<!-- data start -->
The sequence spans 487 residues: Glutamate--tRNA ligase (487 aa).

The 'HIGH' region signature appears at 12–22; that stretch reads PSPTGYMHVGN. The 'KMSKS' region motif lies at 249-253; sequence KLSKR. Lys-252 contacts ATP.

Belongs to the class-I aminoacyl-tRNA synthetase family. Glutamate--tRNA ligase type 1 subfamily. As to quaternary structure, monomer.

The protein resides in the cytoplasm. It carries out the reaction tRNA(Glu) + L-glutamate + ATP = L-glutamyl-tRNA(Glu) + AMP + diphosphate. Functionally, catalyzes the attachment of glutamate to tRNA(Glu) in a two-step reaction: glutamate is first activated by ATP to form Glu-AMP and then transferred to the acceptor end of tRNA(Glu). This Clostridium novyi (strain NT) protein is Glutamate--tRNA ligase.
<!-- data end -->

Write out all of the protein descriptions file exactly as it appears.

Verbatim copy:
The sequence spans 487 residues: Glutamate--tRNA ligase (487 aa).

The 'HIGH' region signature appears at 12–22; that stretch reads PSPTGYMHVGN. The 'KMSKS' region motif lies at 249-253; sequence KLSKR. Lys-252 contacts ATP.

Belongs to the class-I aminoacyl-tRNA synthetase family. Glutamate--tRNA ligase type 1 subfamily. As to quaternary structure, monomer.

The protein resides in the cytoplasm. It carries out the reaction tRNA(Glu) + L-glutamate + ATP = L-glutamyl-tRNA(Glu) + AMP + diphosphate. Functionally, catalyzes the attachment of glutamate to tRNA(Glu) in a two-step reaction: glutamate is first activated by ATP to form Glu-AMP and then transferred to the acceptor end of tRNA(Glu). This Clostridium novyi (strain NT) protein is Glutamate--tRNA ligase.